Background: Cardiovascular disease, which includes coronary artery disease, stroke and congestive heart failure, is a leading cause of death worldwide. Homocysteine is an amino acid with biological functions in methionine metabolism. A postulated risk factor is an elevated circulating total homocysteine level, which is associated with cardiovascular events. The impact of homocysteine-lowering interventions, given to patients in the form of vitamins B6, B9 or B12 supplements, on cardiovascular events. This is an update of a review previously published in 2009 and 2013.
Objectives: To determine whether homocysteine-lowering interventions, provided in patients with and without pre-existing cardiovascular disease are effective in preventing cardiovascular events, as well as all-cause mortality and evaluate their safety.
Search methods: We searched the Cochrane Central Register of Controlled Trials (CENTRAL 2014, Issue 1), MEDLINE (1950 to January week 5 2014), EMBASE (1980 to 2014 week 6) and LILACS (1986 to February 2014). We also searched Web of Science (1970 to 7 February 2014). We handsearched the reference lists of included papers. We also contacted researchers in the field. There was no language restriction in the search.
Selection criteria: We included randomised controlled trials assessing the effects of homocysteine-lowering interventions for preventing cardiovascular events with a follow-up period of one year or longer. We considered myocardial infarction and stroke as the primary outcomes. We excluded studies in patients with end-stage renal disease.
Data collection and analysis: We performed study selection, 'Risk of bias' assessment and data extraction in duplicate. We estimated risk ratios (RR) for dichotomous outcomes. We measured statistical heterogeneity using the I(2) statistic. We used a random-effects model.
Main results: In this second updated Cochrane Review, we identified no new randomised controlled trials. Therefore, this new version includes 12 randomised controlled trials involving 47,429 participants. In general terms, 75% (9/12) trials had a low risk of bias. Homocysteine-lowering interventions compared with placebo did not significantly affect non-fatal or fatal myocardial infarction (1743/23,590 (7.38%) versus 1247/20,190 (6.17%); RR 1.02, 95% confidence interval (CI) 0.95 to 1.10, I(2) = 0%, high quality evidence), stroke (968/22,348 (4.33%) versus 974/18,957 (5.13%); RR 0.91, 95% CI 0.82 to 1.0, I(2) = 11%, high quality evidence) or death from any cause (2784/22,648 (12.29%) versus 2502/19,250 (10.64%); RR 1.01, 95% CI 0.96 to 1.07, I(2) = 6%, high quality evidence). Homocysteine-lowering interventions compared with placebo did not significantly affect serious adverse events (cancer) (1558/18,130 (8.59%) versus 1334/14,739 (9.05%); RR 1.06, 95% CI 0.98 to 1.13; I(2) = 0%, high quality evidence).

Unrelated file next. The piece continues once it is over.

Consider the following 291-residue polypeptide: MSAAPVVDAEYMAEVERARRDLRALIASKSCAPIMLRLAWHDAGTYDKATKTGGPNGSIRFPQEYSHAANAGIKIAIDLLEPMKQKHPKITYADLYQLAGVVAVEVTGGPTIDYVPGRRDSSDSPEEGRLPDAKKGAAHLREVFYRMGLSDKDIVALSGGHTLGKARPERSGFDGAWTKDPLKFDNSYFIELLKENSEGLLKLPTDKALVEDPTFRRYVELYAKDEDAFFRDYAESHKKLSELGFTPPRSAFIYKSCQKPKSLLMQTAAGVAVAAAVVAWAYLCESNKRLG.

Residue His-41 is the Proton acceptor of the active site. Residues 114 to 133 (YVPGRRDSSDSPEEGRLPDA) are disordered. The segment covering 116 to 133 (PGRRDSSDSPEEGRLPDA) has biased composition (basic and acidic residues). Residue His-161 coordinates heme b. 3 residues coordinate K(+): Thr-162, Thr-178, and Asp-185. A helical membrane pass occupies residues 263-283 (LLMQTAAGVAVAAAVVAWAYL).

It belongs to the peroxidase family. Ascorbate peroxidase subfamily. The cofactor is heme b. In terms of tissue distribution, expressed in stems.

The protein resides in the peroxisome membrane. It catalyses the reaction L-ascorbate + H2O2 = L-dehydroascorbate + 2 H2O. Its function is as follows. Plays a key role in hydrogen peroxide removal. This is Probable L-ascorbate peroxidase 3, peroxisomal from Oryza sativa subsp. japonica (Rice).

Authors' conclusions: This second update of this Cochrane Review found no evidence to suggest that homocysteine-lowering interventions in the form of supplements of vitamins B6, B9 or B12 given alone or in combination should be used for preventing cardiovascular events. Furthermore, there is no evidence to suggest that homocysteine-lowering interventions are associated with an increased risk of cancer.